Conclusions

I think the new aero worked. I guess the next question is if we can make it work better.

Randy Pobst is a sweetheart

The Lucky Dog race at Thunderhill was good fun. Ultimately, we didn’t place particularly well, but as we’ve found out over the years, it’s more fun racing for giggles than trying to win. So we were leisurely about pit stops and put some guest drivers in the car. One of those drivers was the Internet celebrity pro driver Randy Pobst. Randy has a reputation as a fast driver but there’s a lot more to the package. He’s very approachable and knowledgeable, and he listens as well as he talks.

FUUUCK. I only had one camera working on Sunday when Randy was driving and it was pointed to the rear.

When Randy got in the car I told him to “bring it back whenever”. Given that he drove it until the end of the race (~60 min), I think I believe him when he said he was having a lot of fun. Apparently the Yaris reminded him of his old 80s Golf. Randy wasn’t the only person who had a great time in the econobox of doom. Lemons veterans “Crazy Mike” and Steve “Chotus” Warwick also drove and loved it. Mike was an “official” Triple Apex Racing driver this race and Steve was a stud driver, piloting some 4 or 5 cars on the weekend. That reminds me of a quote.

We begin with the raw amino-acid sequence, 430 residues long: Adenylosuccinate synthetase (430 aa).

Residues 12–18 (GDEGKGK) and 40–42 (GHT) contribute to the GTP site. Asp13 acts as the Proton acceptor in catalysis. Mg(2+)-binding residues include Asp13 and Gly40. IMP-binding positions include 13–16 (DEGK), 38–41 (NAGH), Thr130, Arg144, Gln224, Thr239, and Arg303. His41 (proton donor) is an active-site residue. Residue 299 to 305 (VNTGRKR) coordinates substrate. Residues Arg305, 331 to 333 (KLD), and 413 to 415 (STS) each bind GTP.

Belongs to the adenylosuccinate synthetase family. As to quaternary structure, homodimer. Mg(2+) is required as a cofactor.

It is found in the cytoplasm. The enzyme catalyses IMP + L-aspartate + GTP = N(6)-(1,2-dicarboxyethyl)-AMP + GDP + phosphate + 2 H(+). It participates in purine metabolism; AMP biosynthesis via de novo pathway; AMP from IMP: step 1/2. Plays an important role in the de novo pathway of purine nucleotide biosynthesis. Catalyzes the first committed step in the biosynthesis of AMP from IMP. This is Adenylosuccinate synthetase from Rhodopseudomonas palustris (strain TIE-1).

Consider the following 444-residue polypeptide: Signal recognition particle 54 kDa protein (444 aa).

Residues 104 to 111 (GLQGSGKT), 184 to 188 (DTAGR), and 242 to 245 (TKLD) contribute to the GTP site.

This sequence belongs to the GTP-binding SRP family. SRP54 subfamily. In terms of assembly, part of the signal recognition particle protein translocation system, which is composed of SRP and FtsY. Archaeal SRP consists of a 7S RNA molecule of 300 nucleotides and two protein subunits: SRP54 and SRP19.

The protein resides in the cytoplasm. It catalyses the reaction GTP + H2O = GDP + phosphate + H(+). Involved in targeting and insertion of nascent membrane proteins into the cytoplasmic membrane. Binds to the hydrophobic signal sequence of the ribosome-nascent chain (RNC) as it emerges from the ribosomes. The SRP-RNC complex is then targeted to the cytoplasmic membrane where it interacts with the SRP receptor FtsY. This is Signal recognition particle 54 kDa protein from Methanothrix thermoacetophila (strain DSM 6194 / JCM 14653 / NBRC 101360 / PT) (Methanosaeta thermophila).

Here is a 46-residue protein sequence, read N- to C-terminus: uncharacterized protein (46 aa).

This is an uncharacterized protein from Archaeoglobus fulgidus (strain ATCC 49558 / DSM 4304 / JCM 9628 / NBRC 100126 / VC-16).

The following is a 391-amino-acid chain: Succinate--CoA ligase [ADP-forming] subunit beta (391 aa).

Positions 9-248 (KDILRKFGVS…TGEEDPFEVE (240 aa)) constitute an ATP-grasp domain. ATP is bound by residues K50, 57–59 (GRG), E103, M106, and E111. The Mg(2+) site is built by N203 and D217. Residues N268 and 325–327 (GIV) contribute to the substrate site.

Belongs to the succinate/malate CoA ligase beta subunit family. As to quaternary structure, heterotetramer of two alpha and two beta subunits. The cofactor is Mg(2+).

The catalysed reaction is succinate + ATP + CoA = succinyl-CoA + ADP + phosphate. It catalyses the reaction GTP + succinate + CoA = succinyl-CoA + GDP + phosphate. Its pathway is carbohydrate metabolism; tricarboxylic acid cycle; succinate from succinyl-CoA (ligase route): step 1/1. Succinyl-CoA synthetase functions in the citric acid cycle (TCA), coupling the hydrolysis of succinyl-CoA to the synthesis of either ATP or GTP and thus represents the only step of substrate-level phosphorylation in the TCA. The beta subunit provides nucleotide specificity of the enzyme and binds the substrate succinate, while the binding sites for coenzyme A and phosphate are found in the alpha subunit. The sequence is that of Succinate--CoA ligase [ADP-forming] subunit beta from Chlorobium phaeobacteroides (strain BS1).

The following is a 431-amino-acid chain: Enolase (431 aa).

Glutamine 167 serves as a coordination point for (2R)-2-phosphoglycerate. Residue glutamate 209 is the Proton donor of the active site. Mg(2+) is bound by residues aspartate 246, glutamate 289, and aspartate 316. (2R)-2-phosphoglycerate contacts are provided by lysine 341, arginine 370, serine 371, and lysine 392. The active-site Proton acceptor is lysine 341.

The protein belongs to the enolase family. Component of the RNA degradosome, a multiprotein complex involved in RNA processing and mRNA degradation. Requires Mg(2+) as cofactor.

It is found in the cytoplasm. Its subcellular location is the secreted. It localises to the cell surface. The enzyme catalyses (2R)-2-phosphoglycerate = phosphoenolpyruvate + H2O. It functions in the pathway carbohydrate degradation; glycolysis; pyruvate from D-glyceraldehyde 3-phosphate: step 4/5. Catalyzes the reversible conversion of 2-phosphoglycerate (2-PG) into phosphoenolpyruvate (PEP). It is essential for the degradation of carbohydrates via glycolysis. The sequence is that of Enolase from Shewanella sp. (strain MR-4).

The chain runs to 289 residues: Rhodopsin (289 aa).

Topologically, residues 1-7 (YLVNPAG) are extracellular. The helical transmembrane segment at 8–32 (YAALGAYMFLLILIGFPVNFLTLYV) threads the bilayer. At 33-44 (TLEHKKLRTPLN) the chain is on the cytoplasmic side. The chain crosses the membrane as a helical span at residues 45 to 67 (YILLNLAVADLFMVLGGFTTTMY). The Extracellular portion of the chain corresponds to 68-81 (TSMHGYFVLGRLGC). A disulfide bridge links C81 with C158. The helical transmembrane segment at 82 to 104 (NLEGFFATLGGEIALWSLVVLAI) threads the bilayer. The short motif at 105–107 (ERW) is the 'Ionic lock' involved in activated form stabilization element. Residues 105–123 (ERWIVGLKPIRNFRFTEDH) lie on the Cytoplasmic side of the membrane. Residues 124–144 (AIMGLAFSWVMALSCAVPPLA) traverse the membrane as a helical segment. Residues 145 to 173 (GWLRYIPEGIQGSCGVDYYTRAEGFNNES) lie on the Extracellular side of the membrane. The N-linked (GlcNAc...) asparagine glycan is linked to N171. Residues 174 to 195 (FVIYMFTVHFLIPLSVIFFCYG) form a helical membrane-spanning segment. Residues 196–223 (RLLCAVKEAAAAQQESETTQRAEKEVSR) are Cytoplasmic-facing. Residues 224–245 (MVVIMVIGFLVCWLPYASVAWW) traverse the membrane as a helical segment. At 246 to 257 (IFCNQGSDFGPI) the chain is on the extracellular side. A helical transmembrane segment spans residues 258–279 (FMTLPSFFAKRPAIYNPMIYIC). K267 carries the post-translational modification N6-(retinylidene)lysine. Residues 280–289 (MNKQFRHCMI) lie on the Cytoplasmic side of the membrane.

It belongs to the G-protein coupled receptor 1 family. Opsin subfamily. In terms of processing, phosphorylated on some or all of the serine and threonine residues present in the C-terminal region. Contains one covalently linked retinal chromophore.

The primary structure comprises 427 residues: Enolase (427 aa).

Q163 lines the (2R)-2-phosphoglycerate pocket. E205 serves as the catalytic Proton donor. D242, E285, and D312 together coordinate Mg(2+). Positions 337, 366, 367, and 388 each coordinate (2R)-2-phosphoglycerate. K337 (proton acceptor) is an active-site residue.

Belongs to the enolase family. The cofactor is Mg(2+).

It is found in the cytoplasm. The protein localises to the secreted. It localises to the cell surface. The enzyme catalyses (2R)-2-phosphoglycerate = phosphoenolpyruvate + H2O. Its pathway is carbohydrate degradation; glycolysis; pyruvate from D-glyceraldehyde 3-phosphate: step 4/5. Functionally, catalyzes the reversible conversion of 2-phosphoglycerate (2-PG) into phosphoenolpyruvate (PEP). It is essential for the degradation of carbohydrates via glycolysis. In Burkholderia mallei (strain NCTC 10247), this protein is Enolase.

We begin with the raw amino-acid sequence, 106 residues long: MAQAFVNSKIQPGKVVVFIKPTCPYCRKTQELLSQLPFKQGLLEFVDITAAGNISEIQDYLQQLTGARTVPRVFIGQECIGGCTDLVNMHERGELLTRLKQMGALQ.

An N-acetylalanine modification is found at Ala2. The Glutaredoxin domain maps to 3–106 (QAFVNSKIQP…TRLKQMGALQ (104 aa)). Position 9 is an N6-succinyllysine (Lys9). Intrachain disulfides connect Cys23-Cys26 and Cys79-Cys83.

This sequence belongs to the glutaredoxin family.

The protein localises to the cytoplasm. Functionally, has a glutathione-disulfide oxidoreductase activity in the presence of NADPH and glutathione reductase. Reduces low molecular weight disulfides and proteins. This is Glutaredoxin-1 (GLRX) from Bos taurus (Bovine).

I never had a 10, but one night I had five 2s… and that ought to count for something.

— George Carlin

Every time I race the Yaris, it reminds me of why I built it. I love driving and hate wrenching. Despite appearances, the Yaris is a great driving car. It’s also cheap to run and tougher than it looks. It got side swiped twice during the race and just shrugged them off. The one annoying feature of the car is inside wheel spin from the open diff. That’s something I may address in the off season.

Look for some video and telemetry posts in the near future.

Aero Thoughts